|A few weeks ago, as part of the delegation travelling with United Nations Under-Secretary-General for Humanitarian Affairs and Emergency Relief Coordinator Stephen O’Brien, I visited Assaga, a camp of the Diffa region in Niger. Here, violence at the hands of Boko Haram has forced over 240,000 people out of their homes to seek refuge elsewhere in the region.|
Assaga alone has served as home to over 15,000 people including refugees, returnees and internally displaced people (IDPs). Upon meeting them, I was welcomed with stories of their perilous journeys and sacrifices and of the impossible choices they had to make as they fled for safety. From seeing the makeshift dwellings where they sleep to hearing that they receive only one meal in a day, I recognized how much suffering continues after they left their homes.
Despite the persistent humanitarian effort, President of Niger Mahamadou Issoufou highlighted the immense strain of tirelessly trying to quash Boko Haram whilst addressing the overwhelming needs of those internally displaced and seeking refuge; there isn’t enough support.
Following our visit to Niger, we made our way to a satellite camp hosting refugees in the Konduga Local Government Area in Nigeria, where over 1,600 internally displaced people are currently given shelter. For them, a simple trip to collect firewood puts them at risk of attack or abduction by Boko Haram. Some cannot even access humanitarian assistance, and these dilemmas are compounded by the challenges brought about by environmental degradation, poverty and under-development.
I spoke with many of those people, sometimes in English, sometimes using a mix of signs and words, and they responded with warm smiles. The kids wanted to give me high-fives or shake my hand, some of them proud of their Barcelona or Chelsea football club T-shirts. The women enthusiastically wanted to share with me what little they had prepared for lunch, while the men showed me where they live and sleep.
And there, sitting in a corner, a little girl caught my attention. She is maybe 11 or 12 years old — it was difficult to tell. But something was clear: she was pregnant. I wanted to speak to her. I wanted to know. But I was hesitant to ask, thinking it would be inappropriate. Then she looked at me. She smiled. With both hands, she gestured ‘hello.’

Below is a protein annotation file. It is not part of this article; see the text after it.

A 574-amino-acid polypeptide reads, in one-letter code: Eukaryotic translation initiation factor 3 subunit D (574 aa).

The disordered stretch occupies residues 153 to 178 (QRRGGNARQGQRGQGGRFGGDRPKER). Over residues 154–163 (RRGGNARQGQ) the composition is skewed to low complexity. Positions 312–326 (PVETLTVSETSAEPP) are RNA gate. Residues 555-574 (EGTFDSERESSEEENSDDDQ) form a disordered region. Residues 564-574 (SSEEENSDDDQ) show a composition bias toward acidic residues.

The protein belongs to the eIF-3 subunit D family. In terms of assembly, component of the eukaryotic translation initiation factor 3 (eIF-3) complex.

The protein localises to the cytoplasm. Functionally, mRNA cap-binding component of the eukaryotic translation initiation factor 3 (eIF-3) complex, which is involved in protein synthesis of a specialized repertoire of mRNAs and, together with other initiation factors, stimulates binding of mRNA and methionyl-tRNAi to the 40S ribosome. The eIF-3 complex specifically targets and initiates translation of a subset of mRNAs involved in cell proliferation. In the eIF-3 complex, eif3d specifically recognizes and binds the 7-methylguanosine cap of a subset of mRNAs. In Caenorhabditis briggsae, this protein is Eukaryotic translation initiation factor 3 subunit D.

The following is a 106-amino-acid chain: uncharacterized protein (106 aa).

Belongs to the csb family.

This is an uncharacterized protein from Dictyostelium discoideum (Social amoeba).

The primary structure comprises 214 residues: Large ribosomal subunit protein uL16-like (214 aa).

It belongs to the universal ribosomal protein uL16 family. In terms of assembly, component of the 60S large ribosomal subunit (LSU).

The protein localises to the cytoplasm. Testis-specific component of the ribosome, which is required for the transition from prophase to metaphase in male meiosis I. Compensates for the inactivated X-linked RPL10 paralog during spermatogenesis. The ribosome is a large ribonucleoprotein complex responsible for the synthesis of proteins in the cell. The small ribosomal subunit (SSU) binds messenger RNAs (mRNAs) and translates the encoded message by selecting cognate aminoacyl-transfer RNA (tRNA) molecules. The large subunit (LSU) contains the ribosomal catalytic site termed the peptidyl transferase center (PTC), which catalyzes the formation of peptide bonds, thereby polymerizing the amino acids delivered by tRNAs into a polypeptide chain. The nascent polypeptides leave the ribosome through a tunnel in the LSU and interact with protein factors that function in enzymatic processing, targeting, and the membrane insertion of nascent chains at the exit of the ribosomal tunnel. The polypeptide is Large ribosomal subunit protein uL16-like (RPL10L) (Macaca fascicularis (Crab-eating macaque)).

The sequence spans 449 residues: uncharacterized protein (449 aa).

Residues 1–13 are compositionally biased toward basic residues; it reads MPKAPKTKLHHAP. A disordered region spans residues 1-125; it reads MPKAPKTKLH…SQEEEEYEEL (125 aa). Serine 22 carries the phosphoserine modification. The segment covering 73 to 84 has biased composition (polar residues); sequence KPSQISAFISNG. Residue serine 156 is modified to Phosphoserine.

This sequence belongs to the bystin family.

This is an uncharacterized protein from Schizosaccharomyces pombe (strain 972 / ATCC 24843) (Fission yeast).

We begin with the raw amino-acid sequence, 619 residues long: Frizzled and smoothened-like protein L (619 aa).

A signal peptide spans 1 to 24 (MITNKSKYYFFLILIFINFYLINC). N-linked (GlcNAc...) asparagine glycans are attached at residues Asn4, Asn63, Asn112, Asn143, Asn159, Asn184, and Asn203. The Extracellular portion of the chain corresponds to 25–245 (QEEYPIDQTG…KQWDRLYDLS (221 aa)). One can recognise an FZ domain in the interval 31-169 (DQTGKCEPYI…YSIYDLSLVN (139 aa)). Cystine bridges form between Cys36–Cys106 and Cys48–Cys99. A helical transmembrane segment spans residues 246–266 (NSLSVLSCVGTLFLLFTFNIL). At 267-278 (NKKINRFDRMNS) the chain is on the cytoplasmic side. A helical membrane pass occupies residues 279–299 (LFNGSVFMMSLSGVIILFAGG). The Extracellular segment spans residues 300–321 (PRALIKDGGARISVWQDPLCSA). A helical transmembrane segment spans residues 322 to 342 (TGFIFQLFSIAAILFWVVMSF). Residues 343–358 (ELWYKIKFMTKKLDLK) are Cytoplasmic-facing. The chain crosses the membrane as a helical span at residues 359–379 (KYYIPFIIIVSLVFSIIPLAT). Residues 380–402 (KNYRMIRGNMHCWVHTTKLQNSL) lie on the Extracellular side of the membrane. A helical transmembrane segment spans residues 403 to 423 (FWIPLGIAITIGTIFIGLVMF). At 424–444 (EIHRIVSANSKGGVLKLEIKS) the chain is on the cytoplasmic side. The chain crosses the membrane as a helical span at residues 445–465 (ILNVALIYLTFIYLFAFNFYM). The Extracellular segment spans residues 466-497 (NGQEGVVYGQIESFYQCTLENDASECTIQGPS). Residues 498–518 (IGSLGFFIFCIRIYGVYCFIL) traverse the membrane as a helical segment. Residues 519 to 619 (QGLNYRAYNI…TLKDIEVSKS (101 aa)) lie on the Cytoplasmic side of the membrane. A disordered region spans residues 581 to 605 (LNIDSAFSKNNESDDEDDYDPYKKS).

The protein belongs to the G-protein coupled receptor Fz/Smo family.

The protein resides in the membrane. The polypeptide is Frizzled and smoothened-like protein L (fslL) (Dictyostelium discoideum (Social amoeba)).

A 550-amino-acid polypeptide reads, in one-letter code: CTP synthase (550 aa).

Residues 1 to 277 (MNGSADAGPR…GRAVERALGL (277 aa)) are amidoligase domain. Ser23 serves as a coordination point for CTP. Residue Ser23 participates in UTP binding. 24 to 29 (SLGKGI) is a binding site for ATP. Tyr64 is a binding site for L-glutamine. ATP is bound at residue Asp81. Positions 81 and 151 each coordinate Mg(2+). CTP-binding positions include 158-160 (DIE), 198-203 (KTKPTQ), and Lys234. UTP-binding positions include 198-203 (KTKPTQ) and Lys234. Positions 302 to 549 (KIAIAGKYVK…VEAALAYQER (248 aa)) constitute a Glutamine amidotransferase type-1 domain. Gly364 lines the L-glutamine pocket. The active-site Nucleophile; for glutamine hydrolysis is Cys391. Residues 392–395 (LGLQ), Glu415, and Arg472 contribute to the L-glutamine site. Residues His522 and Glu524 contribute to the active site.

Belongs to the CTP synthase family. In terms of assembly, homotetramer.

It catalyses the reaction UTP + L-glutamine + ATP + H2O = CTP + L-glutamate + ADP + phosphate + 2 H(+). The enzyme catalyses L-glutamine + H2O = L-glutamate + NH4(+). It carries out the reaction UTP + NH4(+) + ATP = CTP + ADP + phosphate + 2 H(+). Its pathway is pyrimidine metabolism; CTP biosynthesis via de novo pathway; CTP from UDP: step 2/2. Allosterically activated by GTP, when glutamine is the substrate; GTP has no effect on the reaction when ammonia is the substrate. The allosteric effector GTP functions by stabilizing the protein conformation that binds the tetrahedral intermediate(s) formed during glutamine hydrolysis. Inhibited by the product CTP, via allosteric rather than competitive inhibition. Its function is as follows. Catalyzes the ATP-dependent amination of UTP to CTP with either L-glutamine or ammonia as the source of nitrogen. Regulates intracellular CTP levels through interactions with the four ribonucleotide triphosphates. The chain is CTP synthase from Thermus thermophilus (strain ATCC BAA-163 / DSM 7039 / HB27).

These people have lost so much, and they need help. Vulnerable, they wait, hoping for their government and the international community to take more action.
I did not need a report on news channel or an article in a newspaper to inform me about the refugee situation. It was there in front of me and around me. I was there in the middle of it to witness it first-hand.
With this experience still fresh in my mind, I flew back to Istanbul, where the World Humanitarian Summit was set to take place. It was an enthusiastic gathering of over 9,000 people from all sectors of the humanitarian system, including heads of states and governments, CEOs, youth and community leaders.
Overnight, not only did I travel between countries and continents but also, more significantly, between the opposite ends of the humanitarian spectrum: on one end, the people I met in Niger and Nigeria affected by circumstances beyond their control and in desperate need of support; while on the other, a summit in Turkey attended by people who have the capacity to help and deliver urgently needed resources.
Seeing this juxtaposition catalysed a quiet turmoil within me, yet it also allowed me to truly understand the life-changing possibilities of reconciling need with generous commitments to put our shared humanity first. As Kuwait’s His Highness the Amir Sheikh Sabah Al-Ahmad Al-Jaber Al-Sabah aptly stated, “The Humanitarian Summit is a historic, unprecedented opportunity in order to unify and coordinate our efforts in order to confront our immense problems” The need for solidarity is glaringly obvious, so how can we foster this crucial link? How can we ensure that the voices of those in need are heard by those who have the power to help them and that aid is effectively given?
Throughout the Summit, she was there. In my mind and my heart were that little girl from Nigeria and her smile. I don’t even know her name or her story, but she was there with me. Her resilient spirit and those of the people in the refugee camps give me the inspiration and motivation to serve and give back as much as I can in my daily work with the United Nations.
At this specific moment, I am in New York and you are probably in Kuwait. But in many places, around and between us, 130 million people are in desperate need of humanitarian assistance. The stark truth is that we are facing the highest level of humanitarian needs since the Second World War. For some of us, this may seem far-fetched, a figure that does not necessarily affect our everyday lives. Yet as she lingers and as their realities remain, one thing is very clear: It is time for all of us to wake up and act.
Herve Vershoosel is the Spokesperson for the World Humanitarian Summit hosted by United Nations Secretary-General Ban Ki-moon last May.
By Herve Verhoosel
Spokesperson for the World